Total Time: A little over 4 hours, none of which was down time
Source: Indian Cooking by Madhur Jaffrey
Servings: Samosas & Chutney: 5-6 (probably more if you made more dough), Rice: 10+
There comes a point, about half an hour before I finish making anything that takes over two hours, when I seriously question what led me to that moment. I wonder why I ever thought making these dishes was a good idea, and consider giving up and just going out to eat. Tonight, it was while looking at this:
Several things had gone wrong and I had 12 exploded samosas in a Dutch oven. I was watching peas and potatoes fry to a crisp in between crowded, undercooked pastry dough. Normally I question my decisions just because I have spent so much of my day cooking, but at this point I was wondering if we would need to go out for dinner. Fortunately, I had already finished filling the remaining four samosas and knew there was a ton of extra filling (read: about as much as I had put in the samosas in the first place) and the rice had finished cooking and was delicious, so I decided we would eat the filling and rice if it came down to it.
As it turned out, I was able to remedy my mistakes with the remaining four samosas (I sealed them more effectively and only had four in the Dutch oven at once) so most of the family got pretty good ones and the pastry shells from the exploded ones fried up pretty nicely so I still got the flaky deliciousness I had wanted. I am still super happy with what I just ate and very full. I know how to make the whole process more successful next time, but it does make me appreciate America’s Test Kitchen recipes even more because the clarity leads to less troubleshooting. That’s really why I’m able to make new recipes all the time, because I don’t have to hone the process like I do with other recipes.
But enough about how I feel about America’s Test Kitchen. I had lots of thoughts on this meal because I was thinking about it for four hours, so here are my main points in no particular order: 1. I love the Microplane rasp grater. We bought it because ATK was having a sale on it the one we had was one Sean bought before we met, so it was time to buy a new one. Today I used it for ginger (which was the most efficient ginger grating I’ve ever done), but I’ve been thrilled with it while grating Parmesan and lemon zest, too. Highly recommended. 2. It took me 5 potatoes before I really figured out how to dice them using the mandolin effectively, but I did it. It’s amazing for raw potatoes, but with some finesse it’s great for boiled (but not super mushy) potatoes too. I’m still not sure the best way to peel boiled potatoes, though. I used some combination of a peeler (which got gunky), a paring knife (which always took off too much potato with the skin, possibly because my precision knife skills aren’t fantastic) and just peeling the peels off by hand (which only worked if the skins loosened enough while cooking). 3. The cilantro chutney was actually good. I’m generally not a fan of cilantro (though it has been growing on me) but this had just enough spice and some really good flavors. 4. Roasting cumin seeds and then grinding them adds something really great to the flavor. Also highly recommend. 5. I used garam masala made by a former coworker of mine (current coworker of Sean’s) and am always so happy when I use it. Homemade spice blends are much better than store bought. 6. Fried peas are not a thing. They turn into hollow rocks. Not recommended. 7. I am amazed at how thin I had to roll the dough and then how much it puffed up in the oil. Also, rubbing together vegetable oil and flour to make the dough is super fun and my arms were totally not ready for 10 minutes of kneading dough without a break, but I love making dough.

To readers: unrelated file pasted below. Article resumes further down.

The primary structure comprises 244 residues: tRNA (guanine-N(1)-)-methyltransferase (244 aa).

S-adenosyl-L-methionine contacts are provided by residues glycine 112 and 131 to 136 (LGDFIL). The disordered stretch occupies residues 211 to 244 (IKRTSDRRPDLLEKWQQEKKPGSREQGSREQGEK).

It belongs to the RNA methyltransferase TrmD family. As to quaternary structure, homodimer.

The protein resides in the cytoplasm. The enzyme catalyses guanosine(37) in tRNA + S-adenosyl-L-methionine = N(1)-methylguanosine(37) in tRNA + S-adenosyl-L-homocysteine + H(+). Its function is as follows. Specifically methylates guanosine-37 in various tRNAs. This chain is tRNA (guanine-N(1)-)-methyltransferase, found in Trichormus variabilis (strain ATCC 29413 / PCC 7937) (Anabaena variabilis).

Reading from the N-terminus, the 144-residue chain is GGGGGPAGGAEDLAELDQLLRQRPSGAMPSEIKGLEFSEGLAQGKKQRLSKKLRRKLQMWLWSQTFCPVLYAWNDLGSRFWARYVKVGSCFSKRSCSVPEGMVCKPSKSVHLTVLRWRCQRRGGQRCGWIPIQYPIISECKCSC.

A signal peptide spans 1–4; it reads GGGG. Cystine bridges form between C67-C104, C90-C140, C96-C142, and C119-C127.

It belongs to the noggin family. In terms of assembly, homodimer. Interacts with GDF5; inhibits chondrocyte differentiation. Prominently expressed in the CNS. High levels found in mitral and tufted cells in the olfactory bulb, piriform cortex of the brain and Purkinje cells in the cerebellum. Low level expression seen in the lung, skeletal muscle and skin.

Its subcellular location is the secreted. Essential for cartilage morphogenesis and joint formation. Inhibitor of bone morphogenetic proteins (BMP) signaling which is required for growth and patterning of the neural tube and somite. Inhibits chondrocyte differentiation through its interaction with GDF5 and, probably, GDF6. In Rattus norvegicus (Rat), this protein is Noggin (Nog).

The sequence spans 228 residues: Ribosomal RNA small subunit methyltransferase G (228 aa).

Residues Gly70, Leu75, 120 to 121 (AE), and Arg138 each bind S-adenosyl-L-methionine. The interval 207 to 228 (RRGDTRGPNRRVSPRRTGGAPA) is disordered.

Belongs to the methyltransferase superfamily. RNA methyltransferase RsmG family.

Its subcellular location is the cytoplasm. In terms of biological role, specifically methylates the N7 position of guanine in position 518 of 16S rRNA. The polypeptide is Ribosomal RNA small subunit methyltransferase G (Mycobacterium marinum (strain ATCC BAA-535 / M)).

After four hours of cooking, you all get my rambly thoughts. There they are. Happy cooking!